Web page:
Apple’s long-rumored augmented reality glasses will finally arrive in 2020, according to a trusted analyst.
The first-generation specs reportedly will function strictly as an iPhone accessory. They will depend on Apple’s smartphone for processing, rendering, location services and just about everything else. Mass-production of the Apple AR glasses could start later this year.
Augmented reality has become increasingly important to Apple. Recent upgrades to iOS introduced new AR technologies and improvements, and the company has long been working on AR glasses that can take its ARKit framework and software to an exciting new level.
Now, Ming-Chi Kuo, perhaps the most trusted Apple analyst on the planet, predicts those glasses will finally arrive next year.
Look out for Apple’s AR glasses in 2020
Kuo expects Apple to start mass-producing its first set of AR glasses in late 2019 or early 2020 at the latest. The company plans to launch the glasses sometime next year, Kuo wrote in a note to investors obtained by Economic Daily News. (Here’s a link to the Google Translate version of the story.)
The glasses will be an iPhone accessory that acts kind of like an external display. Apple’s AR glasses are expected to depend on the phone for all processing, scene rendering, data connectivity and location services.
The glasses won’t be much use without an iPhone, then — but that’s not necessarily a bad thing.
Sleek and lightweight?
By taking advantage of the processing power of the iPhone, rather than carrying their own, Apple’s AR glasses could be sleek and lightweight. They should certainly look a lot better than bulky virtual reality headsets like the Oculus Go.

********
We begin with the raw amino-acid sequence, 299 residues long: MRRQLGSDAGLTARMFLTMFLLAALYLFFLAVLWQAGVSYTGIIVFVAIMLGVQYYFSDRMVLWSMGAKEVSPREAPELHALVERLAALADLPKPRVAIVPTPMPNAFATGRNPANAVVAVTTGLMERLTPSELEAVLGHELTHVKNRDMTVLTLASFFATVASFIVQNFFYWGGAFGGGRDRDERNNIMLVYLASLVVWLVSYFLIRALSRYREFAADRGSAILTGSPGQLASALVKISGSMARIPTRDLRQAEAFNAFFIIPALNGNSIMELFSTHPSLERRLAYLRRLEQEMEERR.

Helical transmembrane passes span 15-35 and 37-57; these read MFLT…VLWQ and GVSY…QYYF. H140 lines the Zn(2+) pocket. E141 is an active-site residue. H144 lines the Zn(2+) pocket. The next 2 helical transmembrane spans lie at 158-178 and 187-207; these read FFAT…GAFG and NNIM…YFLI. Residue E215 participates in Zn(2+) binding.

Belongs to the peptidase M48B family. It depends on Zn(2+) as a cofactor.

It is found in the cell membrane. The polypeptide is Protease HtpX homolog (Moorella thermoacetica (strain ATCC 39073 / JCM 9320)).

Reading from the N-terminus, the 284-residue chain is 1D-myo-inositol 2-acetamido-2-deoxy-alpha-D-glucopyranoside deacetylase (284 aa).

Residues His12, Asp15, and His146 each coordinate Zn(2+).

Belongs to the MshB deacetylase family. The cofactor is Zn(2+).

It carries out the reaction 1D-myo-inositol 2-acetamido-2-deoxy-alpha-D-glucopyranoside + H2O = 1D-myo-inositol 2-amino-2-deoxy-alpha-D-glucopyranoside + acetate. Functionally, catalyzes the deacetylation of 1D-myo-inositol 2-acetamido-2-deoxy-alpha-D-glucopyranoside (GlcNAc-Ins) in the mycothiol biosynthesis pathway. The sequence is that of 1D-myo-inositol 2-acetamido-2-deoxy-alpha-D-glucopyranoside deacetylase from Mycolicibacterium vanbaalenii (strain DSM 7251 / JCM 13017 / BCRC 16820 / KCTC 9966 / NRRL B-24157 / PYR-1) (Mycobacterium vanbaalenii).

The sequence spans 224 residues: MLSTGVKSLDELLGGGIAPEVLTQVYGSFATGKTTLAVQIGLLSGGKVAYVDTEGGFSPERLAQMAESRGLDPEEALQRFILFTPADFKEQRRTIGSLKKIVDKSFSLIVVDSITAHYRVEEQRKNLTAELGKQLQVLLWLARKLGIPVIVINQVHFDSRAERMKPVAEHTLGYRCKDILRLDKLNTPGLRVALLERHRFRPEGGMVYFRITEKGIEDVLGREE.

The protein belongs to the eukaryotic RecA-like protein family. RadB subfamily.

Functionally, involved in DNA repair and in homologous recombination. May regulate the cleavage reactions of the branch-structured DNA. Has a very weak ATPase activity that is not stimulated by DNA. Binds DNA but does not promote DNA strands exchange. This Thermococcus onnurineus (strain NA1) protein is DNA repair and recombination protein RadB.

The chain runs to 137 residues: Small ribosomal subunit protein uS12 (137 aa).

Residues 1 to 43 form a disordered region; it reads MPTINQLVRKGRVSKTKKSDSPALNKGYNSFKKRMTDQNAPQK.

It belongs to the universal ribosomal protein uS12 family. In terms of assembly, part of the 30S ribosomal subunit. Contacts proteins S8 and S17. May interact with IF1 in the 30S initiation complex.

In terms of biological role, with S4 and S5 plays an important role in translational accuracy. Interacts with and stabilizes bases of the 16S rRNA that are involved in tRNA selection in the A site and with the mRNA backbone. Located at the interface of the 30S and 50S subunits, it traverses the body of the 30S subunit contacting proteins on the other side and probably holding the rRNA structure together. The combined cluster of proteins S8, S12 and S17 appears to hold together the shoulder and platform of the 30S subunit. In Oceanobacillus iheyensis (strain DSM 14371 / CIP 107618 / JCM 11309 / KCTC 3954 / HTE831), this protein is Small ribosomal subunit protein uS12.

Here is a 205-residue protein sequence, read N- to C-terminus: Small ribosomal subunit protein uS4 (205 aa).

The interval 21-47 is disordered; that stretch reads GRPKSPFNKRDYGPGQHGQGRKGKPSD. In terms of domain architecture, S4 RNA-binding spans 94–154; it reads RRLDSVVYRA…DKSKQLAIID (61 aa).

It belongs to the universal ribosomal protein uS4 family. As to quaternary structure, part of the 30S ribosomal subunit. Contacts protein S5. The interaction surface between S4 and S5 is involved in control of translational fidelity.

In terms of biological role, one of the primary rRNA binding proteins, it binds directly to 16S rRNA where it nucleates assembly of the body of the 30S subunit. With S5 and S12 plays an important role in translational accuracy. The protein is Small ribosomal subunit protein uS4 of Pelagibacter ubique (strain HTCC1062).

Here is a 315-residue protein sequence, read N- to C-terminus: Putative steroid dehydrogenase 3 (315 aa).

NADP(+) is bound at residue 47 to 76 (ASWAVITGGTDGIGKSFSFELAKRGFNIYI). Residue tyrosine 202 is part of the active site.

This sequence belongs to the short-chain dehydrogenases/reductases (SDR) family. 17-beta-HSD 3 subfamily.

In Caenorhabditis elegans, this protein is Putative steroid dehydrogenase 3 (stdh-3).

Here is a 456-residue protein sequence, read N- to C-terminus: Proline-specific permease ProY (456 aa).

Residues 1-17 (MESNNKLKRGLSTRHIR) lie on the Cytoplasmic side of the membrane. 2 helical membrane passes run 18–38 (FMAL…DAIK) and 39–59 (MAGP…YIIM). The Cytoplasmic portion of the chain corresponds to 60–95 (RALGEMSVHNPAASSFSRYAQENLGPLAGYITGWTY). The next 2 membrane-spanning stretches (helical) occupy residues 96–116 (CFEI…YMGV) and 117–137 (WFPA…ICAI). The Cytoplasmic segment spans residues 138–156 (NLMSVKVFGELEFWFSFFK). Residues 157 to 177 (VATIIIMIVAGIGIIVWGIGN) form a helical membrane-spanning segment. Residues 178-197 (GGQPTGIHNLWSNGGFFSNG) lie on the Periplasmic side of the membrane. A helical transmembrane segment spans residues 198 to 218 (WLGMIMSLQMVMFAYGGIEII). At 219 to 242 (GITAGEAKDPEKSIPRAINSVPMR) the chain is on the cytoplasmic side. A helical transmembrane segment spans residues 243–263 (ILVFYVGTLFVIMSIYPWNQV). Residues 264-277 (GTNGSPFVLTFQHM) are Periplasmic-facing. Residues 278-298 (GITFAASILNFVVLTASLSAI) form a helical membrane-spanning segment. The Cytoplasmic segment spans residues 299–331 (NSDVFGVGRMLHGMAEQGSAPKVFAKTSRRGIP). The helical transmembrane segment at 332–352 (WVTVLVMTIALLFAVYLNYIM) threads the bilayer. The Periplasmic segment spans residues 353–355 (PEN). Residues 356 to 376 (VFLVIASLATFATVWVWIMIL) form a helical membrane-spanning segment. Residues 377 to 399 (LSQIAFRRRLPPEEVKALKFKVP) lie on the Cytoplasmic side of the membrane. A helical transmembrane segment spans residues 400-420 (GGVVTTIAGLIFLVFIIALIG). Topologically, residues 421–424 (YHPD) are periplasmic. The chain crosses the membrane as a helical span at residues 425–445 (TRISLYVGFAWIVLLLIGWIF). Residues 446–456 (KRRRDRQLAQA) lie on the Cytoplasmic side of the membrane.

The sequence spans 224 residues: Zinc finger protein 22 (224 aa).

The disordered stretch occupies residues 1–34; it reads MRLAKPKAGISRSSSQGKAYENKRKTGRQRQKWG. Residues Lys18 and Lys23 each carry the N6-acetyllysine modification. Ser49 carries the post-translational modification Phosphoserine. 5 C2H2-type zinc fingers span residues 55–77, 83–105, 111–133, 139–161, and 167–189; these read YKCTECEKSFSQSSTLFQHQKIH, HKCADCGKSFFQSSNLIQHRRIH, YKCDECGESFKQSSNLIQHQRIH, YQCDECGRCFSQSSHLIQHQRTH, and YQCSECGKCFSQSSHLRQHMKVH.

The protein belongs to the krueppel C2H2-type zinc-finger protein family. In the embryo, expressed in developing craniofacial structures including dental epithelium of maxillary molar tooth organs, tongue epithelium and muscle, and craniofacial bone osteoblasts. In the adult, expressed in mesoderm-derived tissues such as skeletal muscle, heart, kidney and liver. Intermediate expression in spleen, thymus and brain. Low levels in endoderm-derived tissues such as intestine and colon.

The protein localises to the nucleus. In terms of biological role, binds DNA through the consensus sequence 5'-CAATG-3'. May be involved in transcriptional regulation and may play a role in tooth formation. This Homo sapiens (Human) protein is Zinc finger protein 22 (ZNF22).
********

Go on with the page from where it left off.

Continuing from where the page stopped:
It’s not yet clear how Apple plans to connect the two devices. Fans will certainly be hoping for wireless communication, and some rumors have claimed Apple could use 60GHz WiGig technology. But that might not be ideal.
WiGig would certainly offer the kind of robust wireless connection needed for AR glasses, but it isn’t supported by today’s iPhone lineup. You would need a brand new iPhone, or an adapter for your old one.
Apple could use cables to ensure reliability instead. But making the glasses exclusive to a future iPhone could be a big selling point for that device at a time when Apple is under pressure to boost slowing smartphone sales.
What about battery life?
How Apple’s AR glasses will be powered also remains a big question. If they’re wireless, they’ll need a battery of their own — and it might need to be fairly big to power its displays and wireless chips for lengthy periods.
If the glasses use wires, they could have a big impact on iPhone battery life.
We’ll have to wait and see what Apple has up its sleeve (on its face?) next year. If manufacturing does start later this year, we can probably expect to find out more about the glasses before their official unveiling.